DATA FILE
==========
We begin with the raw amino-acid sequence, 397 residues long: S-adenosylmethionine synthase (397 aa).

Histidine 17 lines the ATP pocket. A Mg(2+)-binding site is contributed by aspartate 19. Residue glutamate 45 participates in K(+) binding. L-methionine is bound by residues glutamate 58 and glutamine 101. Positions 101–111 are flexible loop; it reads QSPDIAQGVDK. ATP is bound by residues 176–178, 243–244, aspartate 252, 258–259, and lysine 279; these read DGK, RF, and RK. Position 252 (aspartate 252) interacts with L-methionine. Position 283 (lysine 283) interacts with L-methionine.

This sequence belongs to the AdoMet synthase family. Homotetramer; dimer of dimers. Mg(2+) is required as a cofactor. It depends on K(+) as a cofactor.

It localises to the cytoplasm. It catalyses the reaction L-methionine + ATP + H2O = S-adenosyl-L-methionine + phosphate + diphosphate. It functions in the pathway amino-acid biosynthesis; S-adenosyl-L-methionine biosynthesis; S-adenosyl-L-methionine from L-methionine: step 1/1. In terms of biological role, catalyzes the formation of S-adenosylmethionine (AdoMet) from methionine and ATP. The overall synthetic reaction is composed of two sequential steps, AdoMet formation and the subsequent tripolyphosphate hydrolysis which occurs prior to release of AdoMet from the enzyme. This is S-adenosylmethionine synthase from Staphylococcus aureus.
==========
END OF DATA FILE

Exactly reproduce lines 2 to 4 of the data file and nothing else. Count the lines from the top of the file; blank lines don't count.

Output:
Histidine 17 lines the ATP pocket. A Mg(2+)-binding site is contributed by aspartate 19. Residue glutamate 45 participates in K(+) binding. L-methionine is bound by residues glutamate 58 and glutamine 101. Positions 101–111 are flexible loop; it reads QSPDIAQGVDK. ATP is bound by residues 176–178, 243–244, aspartate 252, 258–259, and lysine 279; these read DGK, RF, and RK. Position 252 (aspartate 252) interacts with L-methionine. Position 283 (lysine 283) interacts with L-methionine.

This sequence belongs to the AdoMet synthase family. Homotetramer; dimer of dimers. Mg(2+) is required as a cofactor. It depends on K(+) as a cofactor.

It localises to the cytoplasm. It catalyses the reaction L-methionine + ATP + H2O = S-adenosyl-L-methionine + phosphate + diphosphate. It functions in the pathway amino-acid biosynthesis; S-adenosyl-L-methionine biosynthesis; S-adenosyl-L-methionine from L-methionine: step 1/1. In terms of biological role, catalyzes the formation of S-adenosylmethionine (AdoMet) from methionine and ATP. The overall synthetic reaction is composed of two sequential steps, AdoMet formation and the subsequent tripolyphosphate hydrolysis which occurs prior to release of AdoMet from the enzyme. This is S-adenosylmethionine synthase from Staphylococcus aureus.